Friday, October 3, 2008

Cautious Riding

Seven years ago exactly I found a melanoma growth on my back, left leg. I was only 34 years old, so I was surprized and really disappointed in my "loser" body--giving it up to cancer so early.

Not that I'd been a poster-child for healthy living. I had tanned in tanning beds a little when I was in college, I had an occasional cigar (sometimes too many, I'm sure), and, at the time I came down with it, I'd let myself get pretty depressed about life.

Looking back, I think hopelesness or depression had more to do with it than anything.

But needless to say, when I came so close to NOT finding that darn mole--or not believing it truly was cancer until forced to a doctor visit, I decided if I was going to die I'd rather do it on horseback than waiting around for some stupid freckle to do me in.

During those years it was like a return to my teen years when I KNEW I was invincible and dared life to disprove it. I took risks on horseback that I would not have normally--ponying my colts through ravines and creeks--up and down hills--anytime I had that voice of caution talking to me, I tried not to listen to it. It was like I was running from what I considered a "bad" death--a quick death by horse seemed like a good one.

But as the years went by and there was no recurrence of the melanoma, I started to think I didn't want to die at all--on horseback or of cancer. So, I got more and more cautious.

Today I'm solidly a cautious rider. I never take risks I don't understand beforehand. I scout out trails before I take my horses on them, and I never ride a trail with my horse that I would not walk myself. I worry just as much about injuring them by a stupid decision as I do about injuring myself from one.

And, I don't mind being in this place--this safe place. I enjoy riding my horses more than ever--I don't let caution keep me from getting out there and being with them every day. I actually feel like I'm a better rider because of it. I feel like I'm a better handler on the ground because I look and listen all the time.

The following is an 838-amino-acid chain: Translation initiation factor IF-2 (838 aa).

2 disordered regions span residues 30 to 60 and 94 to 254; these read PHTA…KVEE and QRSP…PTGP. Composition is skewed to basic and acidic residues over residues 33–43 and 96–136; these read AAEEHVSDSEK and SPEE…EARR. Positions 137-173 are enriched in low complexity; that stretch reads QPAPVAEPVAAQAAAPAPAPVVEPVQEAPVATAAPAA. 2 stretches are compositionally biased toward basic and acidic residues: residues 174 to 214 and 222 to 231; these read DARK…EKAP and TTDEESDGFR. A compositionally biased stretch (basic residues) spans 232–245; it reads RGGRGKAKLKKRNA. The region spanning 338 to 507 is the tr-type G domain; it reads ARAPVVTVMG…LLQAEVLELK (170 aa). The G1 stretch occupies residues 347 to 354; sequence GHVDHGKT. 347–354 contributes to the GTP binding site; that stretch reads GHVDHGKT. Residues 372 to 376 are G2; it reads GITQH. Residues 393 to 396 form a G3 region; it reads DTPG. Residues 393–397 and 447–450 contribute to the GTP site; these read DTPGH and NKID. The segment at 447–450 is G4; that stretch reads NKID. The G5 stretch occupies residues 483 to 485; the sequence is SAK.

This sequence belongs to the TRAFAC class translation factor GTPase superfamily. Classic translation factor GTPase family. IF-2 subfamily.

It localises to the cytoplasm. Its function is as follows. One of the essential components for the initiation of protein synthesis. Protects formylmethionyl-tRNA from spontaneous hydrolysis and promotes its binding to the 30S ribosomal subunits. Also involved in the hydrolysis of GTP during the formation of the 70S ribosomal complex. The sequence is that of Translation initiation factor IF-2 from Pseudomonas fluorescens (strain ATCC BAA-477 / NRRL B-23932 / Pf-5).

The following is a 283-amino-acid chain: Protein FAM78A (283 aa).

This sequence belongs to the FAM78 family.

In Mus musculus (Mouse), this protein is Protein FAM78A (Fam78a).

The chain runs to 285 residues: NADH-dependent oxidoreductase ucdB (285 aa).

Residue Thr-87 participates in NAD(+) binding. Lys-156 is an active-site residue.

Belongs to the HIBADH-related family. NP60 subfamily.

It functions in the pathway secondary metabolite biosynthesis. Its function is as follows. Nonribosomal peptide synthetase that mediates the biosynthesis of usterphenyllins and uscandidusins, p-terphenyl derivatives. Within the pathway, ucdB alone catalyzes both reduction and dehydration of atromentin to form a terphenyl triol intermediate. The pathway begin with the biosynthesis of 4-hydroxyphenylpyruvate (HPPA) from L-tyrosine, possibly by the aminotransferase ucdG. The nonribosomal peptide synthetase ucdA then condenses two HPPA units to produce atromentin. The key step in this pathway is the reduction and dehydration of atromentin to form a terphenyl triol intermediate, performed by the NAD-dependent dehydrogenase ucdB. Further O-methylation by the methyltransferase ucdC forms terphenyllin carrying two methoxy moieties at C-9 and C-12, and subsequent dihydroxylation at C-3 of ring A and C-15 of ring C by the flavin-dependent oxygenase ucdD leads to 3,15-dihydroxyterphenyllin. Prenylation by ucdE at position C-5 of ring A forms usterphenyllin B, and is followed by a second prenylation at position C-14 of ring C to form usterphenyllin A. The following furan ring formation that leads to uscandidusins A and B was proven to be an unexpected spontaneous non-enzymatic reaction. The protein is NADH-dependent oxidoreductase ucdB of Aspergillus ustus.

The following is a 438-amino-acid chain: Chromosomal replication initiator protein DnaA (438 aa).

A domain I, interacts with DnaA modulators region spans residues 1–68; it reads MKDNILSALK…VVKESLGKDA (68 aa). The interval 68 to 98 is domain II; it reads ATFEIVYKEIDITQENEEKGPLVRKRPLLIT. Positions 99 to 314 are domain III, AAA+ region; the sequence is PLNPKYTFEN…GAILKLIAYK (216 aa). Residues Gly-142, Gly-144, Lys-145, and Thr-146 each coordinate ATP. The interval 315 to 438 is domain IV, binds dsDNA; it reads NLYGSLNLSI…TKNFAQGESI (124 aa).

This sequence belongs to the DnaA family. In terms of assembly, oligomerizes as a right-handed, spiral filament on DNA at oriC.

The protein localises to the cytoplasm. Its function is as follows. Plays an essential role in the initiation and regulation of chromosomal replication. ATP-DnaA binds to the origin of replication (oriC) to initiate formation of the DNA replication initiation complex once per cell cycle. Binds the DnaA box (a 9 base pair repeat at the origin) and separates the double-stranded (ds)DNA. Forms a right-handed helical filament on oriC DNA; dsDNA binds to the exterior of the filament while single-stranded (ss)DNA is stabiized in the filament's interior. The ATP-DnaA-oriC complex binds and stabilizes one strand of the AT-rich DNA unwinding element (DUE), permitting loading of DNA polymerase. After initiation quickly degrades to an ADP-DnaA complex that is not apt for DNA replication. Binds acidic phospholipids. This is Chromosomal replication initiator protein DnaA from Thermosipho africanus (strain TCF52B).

I respect the power and nature of the horse.

4 comments:

  1. Hopelessness has a way of destroying us physically, spiritually, and mentally. I'm so glad you came out of that dark period of time, safe and sound.

    ReplyDelete
  2. I had melanoma on my left arm several years ago. I decided to fight back. I joined CURVES, lost 28 pounds, started walking, and soon adopted my first horse, Sunni. I've been cancer-free now for 6 years. Fortunately, my own doctor was able to cut it out, but I still had to go in for the "deep cut". It had NOT spread and now I slather on the sunscreen! It is good to be alive and enjoy my horses.

    ReplyDelete
  3. Cheryl--your case sounds a bit like mine, but mine was on the leg rather than arm. I was working out at Curves already when it happened. LOL. I worked out there for many years and really loved it. For me, and it sounds like for you, too, some big life changes to put my life in track with my heart made the difference. Horses have been a big part of it.

    ReplyDelete
  4. Yes, my horses have definitely changed my life! I had afternoons when I would go see Sunni, when I just had him, and cry in his mane. I was THAT frustrated by my job!!! Now, I visit them and enjoy them and they just make me feel SOOOOoooooo much better! I can't wait for this back thing to GO AWAY (I have a pinched nerve and a numb leg!)

    ReplyDelete

Please feel welcome to join our discussion--tell us about your own thoughts and experiences.